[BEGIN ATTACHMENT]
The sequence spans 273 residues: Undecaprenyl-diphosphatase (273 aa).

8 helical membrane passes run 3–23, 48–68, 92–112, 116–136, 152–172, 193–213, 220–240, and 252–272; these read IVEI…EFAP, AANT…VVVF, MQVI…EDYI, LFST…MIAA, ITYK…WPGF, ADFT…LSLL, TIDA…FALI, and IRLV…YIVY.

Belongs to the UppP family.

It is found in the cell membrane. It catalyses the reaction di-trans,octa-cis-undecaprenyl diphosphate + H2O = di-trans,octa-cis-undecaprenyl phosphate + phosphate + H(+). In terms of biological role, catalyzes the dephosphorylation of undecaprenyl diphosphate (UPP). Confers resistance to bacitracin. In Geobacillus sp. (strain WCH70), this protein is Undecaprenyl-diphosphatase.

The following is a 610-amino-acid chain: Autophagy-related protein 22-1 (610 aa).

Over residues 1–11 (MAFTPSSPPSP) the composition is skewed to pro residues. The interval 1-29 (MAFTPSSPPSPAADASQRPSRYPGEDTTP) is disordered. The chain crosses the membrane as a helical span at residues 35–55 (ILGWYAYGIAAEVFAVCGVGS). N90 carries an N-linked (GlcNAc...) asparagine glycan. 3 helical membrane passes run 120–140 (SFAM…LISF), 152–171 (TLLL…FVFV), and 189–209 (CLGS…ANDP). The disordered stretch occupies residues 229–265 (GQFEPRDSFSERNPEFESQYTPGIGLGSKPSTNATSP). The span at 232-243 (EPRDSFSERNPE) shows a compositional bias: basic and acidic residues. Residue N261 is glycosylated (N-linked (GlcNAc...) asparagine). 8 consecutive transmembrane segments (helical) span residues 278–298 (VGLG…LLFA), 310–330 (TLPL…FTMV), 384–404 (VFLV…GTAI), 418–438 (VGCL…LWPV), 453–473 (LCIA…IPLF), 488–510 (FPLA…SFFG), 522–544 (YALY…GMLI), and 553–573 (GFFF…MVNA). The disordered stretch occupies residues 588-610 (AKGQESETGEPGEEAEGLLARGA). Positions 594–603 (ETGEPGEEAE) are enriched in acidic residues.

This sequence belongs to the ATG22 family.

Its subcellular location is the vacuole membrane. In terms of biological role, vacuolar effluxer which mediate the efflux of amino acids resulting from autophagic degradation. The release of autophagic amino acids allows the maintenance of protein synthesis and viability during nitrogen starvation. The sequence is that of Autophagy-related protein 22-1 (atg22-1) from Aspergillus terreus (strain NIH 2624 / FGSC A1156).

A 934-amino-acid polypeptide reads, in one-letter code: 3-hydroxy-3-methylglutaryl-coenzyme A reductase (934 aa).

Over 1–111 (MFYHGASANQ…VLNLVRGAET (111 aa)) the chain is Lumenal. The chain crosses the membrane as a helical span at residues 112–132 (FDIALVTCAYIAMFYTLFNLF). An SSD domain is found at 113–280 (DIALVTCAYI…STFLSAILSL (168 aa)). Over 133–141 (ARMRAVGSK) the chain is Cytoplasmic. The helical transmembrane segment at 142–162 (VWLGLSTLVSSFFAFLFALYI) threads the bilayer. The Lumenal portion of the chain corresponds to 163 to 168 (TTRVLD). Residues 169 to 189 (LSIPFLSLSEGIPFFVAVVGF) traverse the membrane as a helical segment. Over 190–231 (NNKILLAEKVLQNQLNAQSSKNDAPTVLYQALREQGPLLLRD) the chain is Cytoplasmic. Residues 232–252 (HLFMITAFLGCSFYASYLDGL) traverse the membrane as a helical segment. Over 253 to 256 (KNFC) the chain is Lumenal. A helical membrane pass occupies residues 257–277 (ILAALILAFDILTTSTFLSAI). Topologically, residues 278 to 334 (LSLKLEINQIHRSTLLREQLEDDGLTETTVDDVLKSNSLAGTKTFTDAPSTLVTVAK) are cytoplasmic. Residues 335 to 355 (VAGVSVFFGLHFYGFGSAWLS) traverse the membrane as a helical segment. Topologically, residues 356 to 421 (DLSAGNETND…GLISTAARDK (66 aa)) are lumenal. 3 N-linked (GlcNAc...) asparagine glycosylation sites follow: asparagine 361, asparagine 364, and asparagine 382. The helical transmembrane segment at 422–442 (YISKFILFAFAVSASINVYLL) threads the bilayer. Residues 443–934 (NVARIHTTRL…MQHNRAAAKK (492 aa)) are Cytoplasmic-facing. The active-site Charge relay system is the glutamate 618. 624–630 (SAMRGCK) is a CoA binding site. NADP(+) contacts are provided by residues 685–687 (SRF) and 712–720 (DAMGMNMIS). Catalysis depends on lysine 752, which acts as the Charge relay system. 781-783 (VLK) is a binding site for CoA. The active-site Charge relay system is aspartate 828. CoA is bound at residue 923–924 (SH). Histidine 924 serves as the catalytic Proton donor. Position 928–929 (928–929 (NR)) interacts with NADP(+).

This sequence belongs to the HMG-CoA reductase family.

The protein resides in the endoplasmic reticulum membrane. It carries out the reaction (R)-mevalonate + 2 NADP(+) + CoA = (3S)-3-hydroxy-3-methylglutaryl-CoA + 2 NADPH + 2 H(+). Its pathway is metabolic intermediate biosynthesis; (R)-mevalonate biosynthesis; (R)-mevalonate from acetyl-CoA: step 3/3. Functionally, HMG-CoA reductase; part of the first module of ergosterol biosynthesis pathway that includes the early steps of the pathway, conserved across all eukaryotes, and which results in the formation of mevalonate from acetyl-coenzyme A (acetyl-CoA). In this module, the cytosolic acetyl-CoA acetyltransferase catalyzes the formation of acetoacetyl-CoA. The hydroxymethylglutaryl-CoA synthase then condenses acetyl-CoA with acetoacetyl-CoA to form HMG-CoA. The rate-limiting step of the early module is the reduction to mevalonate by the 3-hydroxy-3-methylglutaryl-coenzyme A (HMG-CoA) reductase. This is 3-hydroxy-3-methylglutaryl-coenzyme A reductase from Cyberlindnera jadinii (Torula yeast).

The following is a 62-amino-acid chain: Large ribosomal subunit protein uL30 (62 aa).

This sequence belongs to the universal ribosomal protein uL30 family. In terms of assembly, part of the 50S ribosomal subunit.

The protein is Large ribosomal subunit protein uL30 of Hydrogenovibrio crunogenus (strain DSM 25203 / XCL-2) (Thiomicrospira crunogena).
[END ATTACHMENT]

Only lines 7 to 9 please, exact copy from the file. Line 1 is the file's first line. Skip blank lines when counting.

This sequence belongs to the ATG22 family.

Its subcellular location is the vacuole membrane. In terms of biological role, vacuolar effluxer which mediate the efflux of amino acids resulting from autophagic degradation. The release of autophagic amino acids allows the maintenance of protein synthesis and viability during nitrogen starvation. The sequence is that of Autophagy-related protein 22-1 (atg22-1) from Aspergillus terreus (strain NIH 2624 / FGSC A1156).

A 934-amino-acid polypeptide reads, in one-letter code: 3-hydroxy-3-methylglutaryl-coenzyme A reductase (934 aa).